A week after AMD introduced its socket AM2 processor line up, Shuttle introduces the
XPC SN27P2 small formfactor barebones PC; a potentially perfect mixture of
expandability, power, and quiet in a toaster-sized package.
The cutting edge
Shuttle XPC SN27P2 is a fine example of the company's excellent history with SFF
PCs - the elegantly designed system is easy to access, easy to install, and
packs in the latest nVidia nForce 570 Ultra chipset technology.
The official hardware features of the Shuttle XPC SN27P2
are similar to most other SFF PC's, but care of a BTX-layout it can accommodate
as many as three 3.5" hard drives, a 5.25" optical drive, and still operate
quietly with plenty of room for a quick upgrade. Care of the nForce 570 Ultra
chipset, the system can even be configured for RAID if you wish. Other
technologies like nVidia Firstpacket, MediaShield, and nTune come part and
Fully installed, the Shuttle XPC SN27P2 has enough space
for a dual slot PCI Express x16 videocards like the GeForce 7900GTX or Radeon
X1900 XTX. Its active power factor correction 350W power supply is more than
capable for this class of videocard, and power and data cables are pre-routed
inside the case to reduce clutter, improving installation.
A proprietory cooling solution operates quietly, and is
equipped with a Pulse Width Modulation (PWM) fan to reduced fan speed and noise
as much as possible.
Looking at the
benchmarks, it's clear that the Shuttle XPC SN27P2 and its nForce 570 Ultra
chipset offer performance qualities on par with high end nForce 590 SLI based
motherboards. In SYSMark2004, the office productivity tests and PCMark05 and
content creation, the Shuttle XPC SN27P2 is in a virtual dead heat with an Asus
M2N32-SLI Deluxe motherboard. That's pretty good company to be in.
On the whole there is very little to be critical about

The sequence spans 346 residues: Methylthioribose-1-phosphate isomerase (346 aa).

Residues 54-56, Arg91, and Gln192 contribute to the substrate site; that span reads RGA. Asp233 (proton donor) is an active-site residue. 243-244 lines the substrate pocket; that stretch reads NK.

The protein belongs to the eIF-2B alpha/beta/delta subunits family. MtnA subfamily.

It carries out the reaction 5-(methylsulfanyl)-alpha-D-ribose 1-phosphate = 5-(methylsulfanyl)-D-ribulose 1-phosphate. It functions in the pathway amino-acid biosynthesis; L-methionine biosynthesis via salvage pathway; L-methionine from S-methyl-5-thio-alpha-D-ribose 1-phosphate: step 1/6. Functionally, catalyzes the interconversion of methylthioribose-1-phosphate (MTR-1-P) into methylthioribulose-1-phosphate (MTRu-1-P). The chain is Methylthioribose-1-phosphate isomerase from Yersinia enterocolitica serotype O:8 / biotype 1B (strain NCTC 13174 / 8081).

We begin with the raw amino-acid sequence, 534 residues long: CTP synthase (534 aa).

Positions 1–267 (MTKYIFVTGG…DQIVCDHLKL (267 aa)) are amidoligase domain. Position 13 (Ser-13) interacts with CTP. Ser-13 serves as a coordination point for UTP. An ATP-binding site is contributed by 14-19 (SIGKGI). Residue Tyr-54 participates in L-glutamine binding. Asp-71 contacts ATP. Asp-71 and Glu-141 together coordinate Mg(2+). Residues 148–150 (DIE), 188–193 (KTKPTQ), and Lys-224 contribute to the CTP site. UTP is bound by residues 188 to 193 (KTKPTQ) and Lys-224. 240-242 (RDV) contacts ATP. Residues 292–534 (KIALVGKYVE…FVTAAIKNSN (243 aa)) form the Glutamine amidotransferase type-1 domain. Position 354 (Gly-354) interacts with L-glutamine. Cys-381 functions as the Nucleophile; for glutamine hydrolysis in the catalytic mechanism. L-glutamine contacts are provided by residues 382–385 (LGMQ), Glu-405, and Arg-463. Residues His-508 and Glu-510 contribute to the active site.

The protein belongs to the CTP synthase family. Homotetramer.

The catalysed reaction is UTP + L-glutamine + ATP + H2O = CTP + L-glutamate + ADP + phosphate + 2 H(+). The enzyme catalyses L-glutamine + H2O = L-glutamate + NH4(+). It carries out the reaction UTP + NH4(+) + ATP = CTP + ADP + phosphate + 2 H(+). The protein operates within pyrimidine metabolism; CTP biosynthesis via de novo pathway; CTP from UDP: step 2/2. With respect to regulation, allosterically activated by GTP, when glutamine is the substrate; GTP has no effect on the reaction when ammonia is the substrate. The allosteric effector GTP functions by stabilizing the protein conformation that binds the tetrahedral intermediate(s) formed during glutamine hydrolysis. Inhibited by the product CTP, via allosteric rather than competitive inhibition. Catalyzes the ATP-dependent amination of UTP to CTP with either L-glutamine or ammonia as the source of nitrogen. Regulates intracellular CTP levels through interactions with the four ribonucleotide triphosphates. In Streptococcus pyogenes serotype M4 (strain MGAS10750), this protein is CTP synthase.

with the Shuttle XPC SN27P2, but that is not to say it is
completely ideal. The rear cooling vents are poorly thought out, and an extra
Gigabit ethernet jack probably should have been added to take full advantage of
the nForce 570 Ultra's capabilities like DualNet; teaming, TCP/IP acceleration,
A set of media card readers in the space occupied by
just a pair of audio and USB jacks at the front of the PC would have been a
better use of this spot, but these options are absent.
Lastly, wireless network connectivity would have been
awesome, but it's not integrated in the model PCSTATS tested. While the absence
of extensive IDE support may make some readers balk at the thought of adopting
an entirely new set of SATA hard drives, in a compact PC like the Shuttle XPC
SN27P2 it just makes sense. With SATA hard drives cable clutter is greatly
reduced, not to mention installation simplified.
PCSTATS expects the Shuttle XPC SN27P2 small form factor
barebones system to retail for around $400 CDN ($360 US, £196) when it hits
stores later this month. There is nothing else on the market as of this writing which
consumers can turn to if they want a socket AM2 small formfactor system with these kinds of
expansion possibilities. If you're in the market for a top of the line socket
AM2 SFF PC with plenty of storage support, there is no question that the Shuttle
XPC SN27P2 is among the best!
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